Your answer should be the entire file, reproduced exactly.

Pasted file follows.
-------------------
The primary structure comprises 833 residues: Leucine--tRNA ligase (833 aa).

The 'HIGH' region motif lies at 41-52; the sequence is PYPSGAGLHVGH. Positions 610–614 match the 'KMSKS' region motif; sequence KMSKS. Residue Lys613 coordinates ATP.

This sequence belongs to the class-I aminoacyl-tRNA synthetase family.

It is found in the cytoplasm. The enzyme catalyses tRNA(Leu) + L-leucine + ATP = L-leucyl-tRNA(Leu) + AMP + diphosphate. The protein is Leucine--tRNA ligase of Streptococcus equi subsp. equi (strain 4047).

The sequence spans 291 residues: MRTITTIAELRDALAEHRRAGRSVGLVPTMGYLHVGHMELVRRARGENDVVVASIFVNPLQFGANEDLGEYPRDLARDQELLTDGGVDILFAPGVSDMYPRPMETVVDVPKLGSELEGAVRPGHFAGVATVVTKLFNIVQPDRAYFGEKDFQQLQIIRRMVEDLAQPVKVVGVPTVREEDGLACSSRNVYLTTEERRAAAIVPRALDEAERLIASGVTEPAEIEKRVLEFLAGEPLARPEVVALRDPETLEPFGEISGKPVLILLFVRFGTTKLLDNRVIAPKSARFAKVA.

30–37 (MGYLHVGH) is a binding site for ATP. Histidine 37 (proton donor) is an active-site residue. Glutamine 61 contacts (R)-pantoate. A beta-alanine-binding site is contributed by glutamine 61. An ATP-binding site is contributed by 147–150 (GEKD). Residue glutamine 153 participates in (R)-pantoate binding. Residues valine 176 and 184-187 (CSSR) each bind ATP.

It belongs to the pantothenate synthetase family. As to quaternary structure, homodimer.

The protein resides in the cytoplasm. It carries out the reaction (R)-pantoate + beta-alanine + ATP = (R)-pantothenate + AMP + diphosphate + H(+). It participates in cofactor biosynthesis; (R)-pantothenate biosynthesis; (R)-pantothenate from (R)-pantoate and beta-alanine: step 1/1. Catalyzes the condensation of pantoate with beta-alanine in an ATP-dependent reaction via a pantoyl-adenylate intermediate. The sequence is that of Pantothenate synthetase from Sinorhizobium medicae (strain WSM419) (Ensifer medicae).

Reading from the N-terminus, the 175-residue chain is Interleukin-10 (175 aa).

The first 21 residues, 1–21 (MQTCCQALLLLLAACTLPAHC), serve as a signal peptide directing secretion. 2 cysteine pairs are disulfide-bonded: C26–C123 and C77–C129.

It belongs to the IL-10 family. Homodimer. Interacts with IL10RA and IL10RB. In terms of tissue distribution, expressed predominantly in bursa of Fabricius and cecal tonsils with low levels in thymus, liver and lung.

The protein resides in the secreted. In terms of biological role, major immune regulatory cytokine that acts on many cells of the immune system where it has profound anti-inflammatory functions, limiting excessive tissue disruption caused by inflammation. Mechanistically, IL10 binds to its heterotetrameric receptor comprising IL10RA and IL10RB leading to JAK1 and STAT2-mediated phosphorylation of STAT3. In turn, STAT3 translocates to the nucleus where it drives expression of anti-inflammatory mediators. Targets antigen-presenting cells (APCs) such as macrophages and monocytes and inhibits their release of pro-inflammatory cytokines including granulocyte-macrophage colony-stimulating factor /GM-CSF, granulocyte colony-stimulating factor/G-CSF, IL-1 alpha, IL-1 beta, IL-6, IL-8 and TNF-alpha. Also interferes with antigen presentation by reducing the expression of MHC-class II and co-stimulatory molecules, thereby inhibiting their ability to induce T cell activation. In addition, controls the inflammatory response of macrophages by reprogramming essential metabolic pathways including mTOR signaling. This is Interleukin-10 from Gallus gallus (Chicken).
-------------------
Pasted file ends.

The primary structure comprises 833 residues: Leucine--tRNA ligase (833 aa).

The 'HIGH' region motif lies at 41-52; the sequence is PYPSGAGLHVGH. Positions 610–614 match the 'KMSKS' region motif; sequence KMSKS. Residue Lys613 coordinates ATP.

This sequence belongs to the class-I aminoacyl-tRNA synthetase family.

It is found in the cytoplasm. The enzyme catalyses tRNA(Leu) + L-leucine + ATP = L-leucyl-tRNA(Leu) + AMP + diphosphate. The protein is Leucine--tRNA ligase of Streptococcus equi subsp. equi (strain 4047).

The sequence spans 291 residues: MRTITTIAELRDALAEHRRAGRSVGLVPTMGYLHVGHMELVRRARGENDVVVASIFVNPLQFGANEDLGEYPRDLARDQELLTDGGVDILFAPGVSDMYPRPMETVVDVPKLGSELEGAVRPGHFAGVATVVTKLFNIVQPDRAYFGEKDFQQLQIIRRMVEDLAQPVKVVGVPTVREEDGLACSSRNVYLTTEERRAAAIVPRALDEAERLIASGVTEPAEIEKRVLEFLAGEPLARPEVVALRDPETLEPFGEISGKPVLILLFVRFGTTKLLDNRVIAPKSARFAKVA.

30–37 (MGYLHVGH) is a binding site for ATP. Histidine 37 (proton donor) is an active-site residue. Glutamine 61 contacts (R)-pantoate. A beta-alanine-binding site is contributed by glutamine 61. An ATP-binding site is contributed by 147–150 (GEKD). Residue glutamine 153 participates in (R)-pantoate binding. Residues valine 176 and 184-187 (CSSR) each bind ATP.

It belongs to the pantothenate synthetase family. As to quaternary structure, homodimer.

The protein resides in the cytoplasm. It carries out the reaction (R)-pantoate + beta-alanine + ATP = (R)-pantothenate + AMP + diphosphate + H(+). It participates in cofactor biosynthesis; (R)-pantothenate biosynthesis; (R)-pantothenate from (R)-pantoate and beta-alanine: step 1/1. Catalyzes the condensation of pantoate with beta-alanine in an ATP-dependent reaction via a pantoyl-adenylate intermediate. The sequence is that of Pantothenate synthetase from Sinorhizobium medicae (strain WSM419) (Ensifer medicae).

Reading from the N-terminus, the 175-residue chain is Interleukin-10 (175 aa).

The first 21 residues, 1–21 (MQTCCQALLLLLAACTLPAHC), serve as a signal peptide directing secretion. 2 cysteine pairs are disulfide-bonded: C26–C123 and C77–C129.

It belongs to the IL-10 family. Homodimer. Interacts with IL10RA and IL10RB. In terms of tissue distribution, expressed predominantly in bursa of Fabricius and cecal tonsils with low levels in thymus, liver and lung.

The protein resides in the secreted. In terms of biological role, major immune regulatory cytokine that acts on many cells of the immune system where it has profound anti-inflammatory functions, limiting excessive tissue disruption caused by inflammation. Mechanistically, IL10 binds to its heterotetrameric receptor comprising IL10RA and IL10RB leading to JAK1 and STAT2-mediated phosphorylation of STAT3. In turn, STAT3 translocates to the nucleus where it drives expression of anti-inflammatory mediators. Targets antigen-presenting cells (APCs) such as macrophages and monocytes and inhibits their release of pro-inflammatory cytokines including granulocyte-macrophage colony-stimulating factor /GM-CSF, granulocyte colony-stimulating factor/G-CSF, IL-1 alpha, IL-1 beta, IL-6, IL-8 and TNF-alpha. Also interferes with antigen presentation by reducing the expression of MHC-class II and co-stimulatory molecules, thereby inhibiting their ability to induce T cell activation. In addition, controls the inflammatory response of macrophages by reprogramming essential metabolic pathways including mTOR signaling. This is Interleukin-10 from Gallus gallus (Chicken).